Contraception Editorial March 2011

Maternal Mortality in the United States: A Human Rights Failure Francine Coeytaux, Debra Bingham, Nan Strauss With 99% of maternal deaths occurring in developing countries, it is too often assumed that maternal mortality is not a problem …

Maternal Mortality in the United States: A Human Rights Failure

Francine Coeytaux, Debra Bingham, Nan Strauss

With 99% of maternal deaths occurring in developing countries, it is too often assumed that maternal mortality is not a problem in wealthier countries. Yet, statistics released in September of 2010 by the United Nations place the United States 50th in the world for maternal mortality — with maternal mortality ratios higher than almost all European countries, as well as several countries in Asia and the Middle East.1, 2

Even more troubling, the United Nations data show that between 1990 and 2008, while the vast majority of countries reduced their maternal mortality ratios for a global decrease of 34%, maternal mortality nearly doubled in the United States.1 For a country that spends more than any other country on health care and more on childbirth-related care than any other area of hospitalization — US$86 billion a year — this is a shockingly poor return on investment.3, 4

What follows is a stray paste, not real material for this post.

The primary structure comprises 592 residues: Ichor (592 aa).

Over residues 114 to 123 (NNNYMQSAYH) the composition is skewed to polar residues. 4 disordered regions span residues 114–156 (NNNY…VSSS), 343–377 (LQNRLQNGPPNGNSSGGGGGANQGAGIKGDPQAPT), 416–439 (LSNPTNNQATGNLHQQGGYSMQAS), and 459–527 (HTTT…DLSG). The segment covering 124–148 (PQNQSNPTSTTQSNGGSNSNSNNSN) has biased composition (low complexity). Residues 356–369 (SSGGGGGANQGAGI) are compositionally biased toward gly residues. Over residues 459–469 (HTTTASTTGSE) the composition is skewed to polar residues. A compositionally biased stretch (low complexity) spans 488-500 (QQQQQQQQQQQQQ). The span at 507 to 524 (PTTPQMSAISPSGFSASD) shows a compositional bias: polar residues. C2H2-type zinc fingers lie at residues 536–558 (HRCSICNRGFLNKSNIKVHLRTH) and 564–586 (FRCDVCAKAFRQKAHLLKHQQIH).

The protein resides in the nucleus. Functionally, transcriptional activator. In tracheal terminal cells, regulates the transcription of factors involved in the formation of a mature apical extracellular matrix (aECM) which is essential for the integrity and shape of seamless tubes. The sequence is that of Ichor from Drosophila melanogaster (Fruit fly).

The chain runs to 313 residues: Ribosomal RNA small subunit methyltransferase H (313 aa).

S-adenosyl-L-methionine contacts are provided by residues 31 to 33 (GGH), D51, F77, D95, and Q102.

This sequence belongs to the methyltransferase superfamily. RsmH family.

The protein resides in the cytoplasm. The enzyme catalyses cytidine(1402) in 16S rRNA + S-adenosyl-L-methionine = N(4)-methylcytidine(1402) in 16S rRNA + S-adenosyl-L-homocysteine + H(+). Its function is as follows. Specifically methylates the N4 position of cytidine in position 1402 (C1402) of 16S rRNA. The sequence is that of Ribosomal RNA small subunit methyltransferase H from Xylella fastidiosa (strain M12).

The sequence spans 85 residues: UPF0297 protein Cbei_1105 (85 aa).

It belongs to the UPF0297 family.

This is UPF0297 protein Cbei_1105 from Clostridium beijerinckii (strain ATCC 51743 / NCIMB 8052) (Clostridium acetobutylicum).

Given that at least half of maternal deaths in the United States are preventable,5 this is not just a matter of public health, but a human rights failure.6 The Universal Declaration of Human Rights states that “every human being has the right to a standard of living adequate for the health and well-being of himself and his family, including medical care and necessary social services”.7 This means that the United States health care system must provide health care services that are available, accessible, acceptable and of good quality.8 In addition, the health care system must be free from discrimination, must be accountable and must ensure the active participation of women in decision-making. Yet, instead, too many women in the United States face shortages of providers and facilities and inadequate staffing; financial, bureaucratic, transport and language barriers; care that is not culturally appropriate or respectful; a lack of opportunity for informed decision-making and the lack of a system to ensure that all women receive high-quality, evidence-based care. The comparatively high rates of maternal deaths in the United States is an indicator of the failure to ensure that women have guaranteed lifelong access to equitable, quality health care, including reproductive health services. Indeed, in countries such as Canada and the United Kingdom where maternal deaths are reviewed and universal access to health care is guaranteed, fewer women die of preventable causes during childbirth than in the United States.